The Sun-Sentinel buries a flag-raising paragraph at the bottom of a story today on voting in Florida:
In northern Coral Springs, near the Sawgrass Expressway and Coral Ridge Drive, David Nirenberg arrived to vote as an independent. Nevertheless, he said poll workers insisted he choose a party ballot.
“He said to me, ‘Are you Democrat or Republican?’ I said, ‘Neither, I am independent.’ He said, ‘Well, you have to pick one,”’ Nirenberg said.
In Florida, only those who declare a party are allowed to cast a vote in that party’s presidential primary.
Nirenberg said he tried to explain to the poll worker that he should not vote on a party ballot because of his “no party affiliation” status.
Nirenberg said a second poll worker was called over who agreed that independents should not use party ballots, but said they had received instructions to the contrary.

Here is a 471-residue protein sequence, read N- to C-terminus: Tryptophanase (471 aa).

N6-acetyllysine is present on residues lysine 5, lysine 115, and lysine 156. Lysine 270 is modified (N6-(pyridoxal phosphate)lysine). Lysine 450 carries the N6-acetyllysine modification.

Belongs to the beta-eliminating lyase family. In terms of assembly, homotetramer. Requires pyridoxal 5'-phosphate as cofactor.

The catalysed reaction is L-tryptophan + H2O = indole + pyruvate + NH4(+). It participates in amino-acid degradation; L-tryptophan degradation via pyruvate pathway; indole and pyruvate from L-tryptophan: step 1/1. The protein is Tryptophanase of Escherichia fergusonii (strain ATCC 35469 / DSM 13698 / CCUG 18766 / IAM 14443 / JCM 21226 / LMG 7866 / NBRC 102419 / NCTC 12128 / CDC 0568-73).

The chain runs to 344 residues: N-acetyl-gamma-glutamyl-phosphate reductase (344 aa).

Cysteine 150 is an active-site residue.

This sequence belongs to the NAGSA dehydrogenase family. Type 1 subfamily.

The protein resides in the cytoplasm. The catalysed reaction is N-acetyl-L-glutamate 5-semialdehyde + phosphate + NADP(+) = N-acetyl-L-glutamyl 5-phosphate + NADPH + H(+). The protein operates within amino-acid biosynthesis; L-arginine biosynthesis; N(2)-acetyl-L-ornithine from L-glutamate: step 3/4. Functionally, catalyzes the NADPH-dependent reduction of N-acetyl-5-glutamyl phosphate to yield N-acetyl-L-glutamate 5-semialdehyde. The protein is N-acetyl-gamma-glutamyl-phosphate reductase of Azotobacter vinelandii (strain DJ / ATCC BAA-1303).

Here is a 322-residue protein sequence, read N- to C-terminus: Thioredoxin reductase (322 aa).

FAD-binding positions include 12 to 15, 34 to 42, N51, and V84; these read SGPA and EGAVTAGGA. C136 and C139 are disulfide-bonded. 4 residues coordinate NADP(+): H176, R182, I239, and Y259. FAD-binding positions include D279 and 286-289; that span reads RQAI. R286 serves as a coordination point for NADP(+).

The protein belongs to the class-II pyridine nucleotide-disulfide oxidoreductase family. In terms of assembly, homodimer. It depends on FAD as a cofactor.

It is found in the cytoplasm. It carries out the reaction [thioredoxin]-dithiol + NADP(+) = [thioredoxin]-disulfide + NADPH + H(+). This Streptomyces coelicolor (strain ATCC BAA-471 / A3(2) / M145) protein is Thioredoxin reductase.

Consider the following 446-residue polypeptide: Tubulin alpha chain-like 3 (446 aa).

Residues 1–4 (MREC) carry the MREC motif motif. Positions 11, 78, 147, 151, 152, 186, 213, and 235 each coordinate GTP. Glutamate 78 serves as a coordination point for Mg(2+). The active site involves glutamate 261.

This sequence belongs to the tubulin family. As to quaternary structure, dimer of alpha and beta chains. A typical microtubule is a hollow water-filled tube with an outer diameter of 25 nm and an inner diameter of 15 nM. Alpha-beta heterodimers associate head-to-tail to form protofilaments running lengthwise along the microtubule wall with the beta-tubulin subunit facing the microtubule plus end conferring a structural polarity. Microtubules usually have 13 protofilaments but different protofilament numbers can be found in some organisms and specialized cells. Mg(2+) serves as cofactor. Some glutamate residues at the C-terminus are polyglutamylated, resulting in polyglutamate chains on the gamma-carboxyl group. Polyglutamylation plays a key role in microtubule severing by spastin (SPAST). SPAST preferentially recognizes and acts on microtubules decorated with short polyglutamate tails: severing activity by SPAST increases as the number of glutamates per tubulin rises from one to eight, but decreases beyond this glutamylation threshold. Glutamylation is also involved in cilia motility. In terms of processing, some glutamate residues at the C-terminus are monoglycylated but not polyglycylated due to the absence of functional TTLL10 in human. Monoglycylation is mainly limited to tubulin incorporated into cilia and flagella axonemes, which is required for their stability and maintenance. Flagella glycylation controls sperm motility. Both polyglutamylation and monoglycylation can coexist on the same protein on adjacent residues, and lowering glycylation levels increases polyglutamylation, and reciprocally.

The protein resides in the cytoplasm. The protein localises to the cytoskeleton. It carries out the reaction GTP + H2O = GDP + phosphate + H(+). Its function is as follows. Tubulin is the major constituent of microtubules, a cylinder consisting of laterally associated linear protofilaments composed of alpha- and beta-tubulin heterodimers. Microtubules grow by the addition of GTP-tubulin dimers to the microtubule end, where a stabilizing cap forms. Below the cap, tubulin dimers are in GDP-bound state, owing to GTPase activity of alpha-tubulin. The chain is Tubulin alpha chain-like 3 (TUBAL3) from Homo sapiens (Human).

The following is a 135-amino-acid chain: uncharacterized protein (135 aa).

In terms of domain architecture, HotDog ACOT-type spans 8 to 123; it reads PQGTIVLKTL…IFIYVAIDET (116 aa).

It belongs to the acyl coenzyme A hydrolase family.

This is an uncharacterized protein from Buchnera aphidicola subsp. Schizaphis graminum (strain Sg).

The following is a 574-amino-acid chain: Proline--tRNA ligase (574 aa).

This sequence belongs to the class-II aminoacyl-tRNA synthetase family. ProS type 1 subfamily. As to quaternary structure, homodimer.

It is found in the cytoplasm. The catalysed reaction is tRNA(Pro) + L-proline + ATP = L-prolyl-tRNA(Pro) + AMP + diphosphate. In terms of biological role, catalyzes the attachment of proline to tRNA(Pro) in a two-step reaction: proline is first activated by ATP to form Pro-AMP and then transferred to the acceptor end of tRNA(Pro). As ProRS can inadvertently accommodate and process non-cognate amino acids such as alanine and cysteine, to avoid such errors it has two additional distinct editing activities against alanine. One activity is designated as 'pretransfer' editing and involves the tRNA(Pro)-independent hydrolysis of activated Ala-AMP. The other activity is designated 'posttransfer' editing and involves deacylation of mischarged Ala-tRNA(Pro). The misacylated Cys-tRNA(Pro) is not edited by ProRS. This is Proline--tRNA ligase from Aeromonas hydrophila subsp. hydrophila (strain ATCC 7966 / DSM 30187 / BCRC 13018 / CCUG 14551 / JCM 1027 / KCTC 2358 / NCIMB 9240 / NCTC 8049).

“He said, ‘Ya know, that is kind of funny, but it was what we were told.’ … I was shocked when they told me that.” Nirenberg said he went ahead and voted for John McCain.
What the law says:
Florida Statute 97.052 requires the designation of party affiliation or the designation of no party affiliation at the time of registration. Florida Statute 97.1031 stipulates a voter may change his party affiliation by providing written notification to the Supervisor of Elections. Florida Statute 97.055 provides a voter may change his political party at any time up until the registration books “close” which is 29 days prior to the election date. Further, no party changes can be processed between the first primary book closing date and the day after the runoff (2nd) primary election date. All party changes must be in writing under oath and signed by the elector.
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